Politics is supposed to be Hollywood for ugly people, but in Los Angeles, we can't even let them have that. Here, Heather Thomas the Fall Guy actress who was a leader in bikini-poster sales in the sad, dark days before we could see famous people naked all the time is the city's most important connector in Democratic politics. She's been able to do this partly because she's smart, partly because she's a terrific networker and mostly because she married one of L.A.'s richest lawyers. Thomas has held fund raisers for John Edwards, Barbara Boxer and Al Franken, but she's best known for running a salon called the L.A. Café out of her house. Once a month she invites people who run liberal organizations to speak in front of people who like to give money to people who run liberal organizations. I like to think that somewhere just down the street, Bo Derek is doing the same thing for Republicans, only with dolls and fake money.
When I heard that the woman whose picture hung in my basement in the 1980s had become a backroom politico, I felt for the very first time that God had a reason for having me work at TIME magazine. Standing near the pastry table at 8:30 a.m., I looked up to see Thomas, 50, descending the stairwell like someone who could still sell a lot of posters. "O.K.! We're starting!" she screamed, followed by "Sorry, I yelled in your ear." A bit starstruck, I may have awkwardly responded, "I kind of liked it." To which she said, "Some people do." I don't understand why some people prefer Heather Locklear.
Once we sat down, I realized I had no idea who these people were. Luckily, like every liberal event I've ever been to, the breakfast began by having us go around the room and talk about ourselves. I used the time to play L.A. bingo, which I won when every single person used at least one of the following words: activist, conserve, screenwriter, progress, environment, producer or filmmaker. Then I figured we'd be asked to give money for something or hold hands across America, but instead it turned into a weird kind of show-and-tell. A few people gave long presentations, but everyone was given one-minute slots to talk about projects they're working on. Watching liberals try to explain something in one minute might be the best game show I've ever seen. I asked Wyatt Closs, from the Service Employees International Union who, to my shock, had flown in from Washington just to make a presentation what purpose this could possibly serve. He said a previous one-minute speech he gave ended a strike of security guards, since people in the room were friends with the real estate moguls the guards were picketing. I got the feeling he had made this exact same speech every few months to his D.C. bosses when he wanted a trip to California.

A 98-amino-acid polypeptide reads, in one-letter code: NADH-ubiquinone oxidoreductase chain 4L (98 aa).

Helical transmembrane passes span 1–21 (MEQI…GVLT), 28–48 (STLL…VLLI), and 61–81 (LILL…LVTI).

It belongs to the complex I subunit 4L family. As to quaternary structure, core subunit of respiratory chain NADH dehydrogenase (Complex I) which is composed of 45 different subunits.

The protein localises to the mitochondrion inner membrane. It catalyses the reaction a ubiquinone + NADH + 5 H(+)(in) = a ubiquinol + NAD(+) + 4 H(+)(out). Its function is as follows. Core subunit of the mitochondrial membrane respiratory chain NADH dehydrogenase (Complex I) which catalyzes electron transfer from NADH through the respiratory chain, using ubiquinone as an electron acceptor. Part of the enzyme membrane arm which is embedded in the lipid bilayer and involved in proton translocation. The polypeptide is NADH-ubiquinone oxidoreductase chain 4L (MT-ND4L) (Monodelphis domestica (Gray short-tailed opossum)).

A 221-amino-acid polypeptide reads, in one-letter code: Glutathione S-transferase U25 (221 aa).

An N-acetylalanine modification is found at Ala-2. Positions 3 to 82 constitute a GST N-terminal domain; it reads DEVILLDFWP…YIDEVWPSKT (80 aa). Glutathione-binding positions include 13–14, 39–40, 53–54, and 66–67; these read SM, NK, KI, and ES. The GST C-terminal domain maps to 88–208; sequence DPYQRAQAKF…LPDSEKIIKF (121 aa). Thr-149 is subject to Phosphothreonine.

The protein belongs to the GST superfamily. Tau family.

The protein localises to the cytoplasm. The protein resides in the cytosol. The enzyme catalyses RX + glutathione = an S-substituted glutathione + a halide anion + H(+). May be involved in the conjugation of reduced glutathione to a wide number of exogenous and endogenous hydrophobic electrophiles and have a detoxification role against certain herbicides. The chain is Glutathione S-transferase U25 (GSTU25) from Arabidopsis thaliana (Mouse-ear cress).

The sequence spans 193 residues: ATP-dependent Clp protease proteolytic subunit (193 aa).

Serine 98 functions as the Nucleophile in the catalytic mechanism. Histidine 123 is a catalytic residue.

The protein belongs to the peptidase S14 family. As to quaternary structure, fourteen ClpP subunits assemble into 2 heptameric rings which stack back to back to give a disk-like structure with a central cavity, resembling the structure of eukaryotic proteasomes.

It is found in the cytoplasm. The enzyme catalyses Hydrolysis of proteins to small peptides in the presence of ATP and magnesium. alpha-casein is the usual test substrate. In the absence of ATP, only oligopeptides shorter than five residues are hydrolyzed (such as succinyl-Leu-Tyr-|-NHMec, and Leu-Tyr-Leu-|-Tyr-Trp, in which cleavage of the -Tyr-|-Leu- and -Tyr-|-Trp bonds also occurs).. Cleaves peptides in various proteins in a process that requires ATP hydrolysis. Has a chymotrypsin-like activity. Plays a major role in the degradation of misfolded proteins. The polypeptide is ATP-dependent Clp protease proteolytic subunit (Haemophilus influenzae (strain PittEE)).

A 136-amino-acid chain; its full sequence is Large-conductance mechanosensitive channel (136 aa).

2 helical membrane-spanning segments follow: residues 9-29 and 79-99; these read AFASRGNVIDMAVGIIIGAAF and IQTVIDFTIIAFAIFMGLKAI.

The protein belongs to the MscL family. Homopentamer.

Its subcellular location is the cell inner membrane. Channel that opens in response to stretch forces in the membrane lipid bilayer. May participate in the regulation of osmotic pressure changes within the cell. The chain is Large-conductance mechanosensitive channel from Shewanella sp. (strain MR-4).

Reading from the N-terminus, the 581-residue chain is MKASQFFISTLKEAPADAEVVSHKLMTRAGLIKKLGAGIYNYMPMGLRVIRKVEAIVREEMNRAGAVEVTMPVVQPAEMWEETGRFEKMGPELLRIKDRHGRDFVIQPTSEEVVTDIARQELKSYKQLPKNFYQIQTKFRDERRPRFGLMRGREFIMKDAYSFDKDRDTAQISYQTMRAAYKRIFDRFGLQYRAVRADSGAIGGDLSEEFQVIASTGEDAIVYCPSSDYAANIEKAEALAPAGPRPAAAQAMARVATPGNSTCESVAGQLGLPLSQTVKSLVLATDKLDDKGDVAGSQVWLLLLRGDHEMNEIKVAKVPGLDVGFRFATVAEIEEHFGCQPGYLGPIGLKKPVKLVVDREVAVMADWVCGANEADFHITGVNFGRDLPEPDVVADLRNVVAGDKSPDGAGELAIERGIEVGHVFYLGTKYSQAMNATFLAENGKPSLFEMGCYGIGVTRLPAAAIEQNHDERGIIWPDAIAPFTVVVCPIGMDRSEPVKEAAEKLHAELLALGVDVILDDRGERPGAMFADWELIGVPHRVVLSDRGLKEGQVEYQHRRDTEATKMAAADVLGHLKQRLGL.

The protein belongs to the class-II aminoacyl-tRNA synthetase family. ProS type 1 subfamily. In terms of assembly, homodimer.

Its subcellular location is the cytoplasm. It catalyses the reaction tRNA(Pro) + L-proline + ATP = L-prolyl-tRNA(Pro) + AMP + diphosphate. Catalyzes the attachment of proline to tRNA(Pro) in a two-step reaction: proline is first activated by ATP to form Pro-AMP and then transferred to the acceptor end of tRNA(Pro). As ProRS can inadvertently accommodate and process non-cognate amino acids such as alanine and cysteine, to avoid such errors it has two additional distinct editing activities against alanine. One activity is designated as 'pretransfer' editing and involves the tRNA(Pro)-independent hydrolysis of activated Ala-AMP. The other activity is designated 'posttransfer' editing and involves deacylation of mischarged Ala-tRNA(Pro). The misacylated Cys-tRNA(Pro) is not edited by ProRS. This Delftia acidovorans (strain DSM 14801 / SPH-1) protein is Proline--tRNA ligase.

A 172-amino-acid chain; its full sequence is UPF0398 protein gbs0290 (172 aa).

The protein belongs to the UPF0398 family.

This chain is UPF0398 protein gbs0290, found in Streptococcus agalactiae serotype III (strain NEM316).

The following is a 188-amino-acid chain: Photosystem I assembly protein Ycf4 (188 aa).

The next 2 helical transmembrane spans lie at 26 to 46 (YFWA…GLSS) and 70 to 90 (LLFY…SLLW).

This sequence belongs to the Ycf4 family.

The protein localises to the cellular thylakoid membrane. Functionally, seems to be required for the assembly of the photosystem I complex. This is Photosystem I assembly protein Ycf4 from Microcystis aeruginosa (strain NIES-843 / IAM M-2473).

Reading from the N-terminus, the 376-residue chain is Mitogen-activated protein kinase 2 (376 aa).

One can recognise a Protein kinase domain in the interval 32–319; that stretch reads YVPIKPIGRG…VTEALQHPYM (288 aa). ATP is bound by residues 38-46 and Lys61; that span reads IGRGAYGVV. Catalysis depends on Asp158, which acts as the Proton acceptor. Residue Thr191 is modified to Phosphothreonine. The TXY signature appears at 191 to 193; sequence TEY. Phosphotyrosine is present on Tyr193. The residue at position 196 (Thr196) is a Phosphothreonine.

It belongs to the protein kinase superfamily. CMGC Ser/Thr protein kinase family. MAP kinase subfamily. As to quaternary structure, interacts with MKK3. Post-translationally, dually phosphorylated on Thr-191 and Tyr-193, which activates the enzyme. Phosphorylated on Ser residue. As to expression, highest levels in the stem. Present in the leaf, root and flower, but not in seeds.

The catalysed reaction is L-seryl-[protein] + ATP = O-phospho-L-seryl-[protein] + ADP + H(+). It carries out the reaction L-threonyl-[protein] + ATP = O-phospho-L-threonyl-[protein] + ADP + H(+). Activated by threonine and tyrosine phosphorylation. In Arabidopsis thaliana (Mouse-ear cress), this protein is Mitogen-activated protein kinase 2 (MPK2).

For the next two hours, people from different groups gave presentations on their work. I, however, didn't get to hear them because Thomas grabbed my arm and led me outside so she could talk to someone while she drank diet sodas and smoked. I did not follow everything she said because she talks quickly, only uses first names, knows a lot more about Democratic politics than I do and doesn't button her shirt all the way up. But I did catch that during the last Democratic Convention, she did a lot of box-hopping. "I was in Ron Burkle's box explaining to Andre 3000 how the convention works and who Jimmy Carter was," she said. I imagine there was also a part of the convention when Ron Burkle explained to Andre 3000 and Jimmy Carter who Heather Thomas was. In fact, I'm guessing different versions of that lasted all four days.
Afterward, Thomas took me into her office, where she keeps her parrot and a stack of paintings by Phyllis Diller, and made a series of desperate phone calls to get rooms at Disneyland for her daughter's birthday the next day. "Two connecting rooms that have no theme and are not a suite?" she said disgustedly. "Well, we'll survive." She then had someone put in a call to Michael Eisner to theme and suite things up. This woman gets things done.
Before she left for Disneyland, though, she had to finish editing a YouTube video to promote Trophies, her new novel about second wives. In the video, Gore Vidal narrates while dolls one of which is voiced by Catherine Bach act out a scene in which they talk about very dirty things while planning a fund raiser. It's a lot like Sex and the City, if Carrie and Samantha got husbands and all the shoes they wanted and then got so bored that they tried to end the war in Iraq. And as ridiculous as that might appear, it's a lot more than I'm doing. Still, as inspired as I was to get politically involved, I was more inspired to make sure I never get divorced.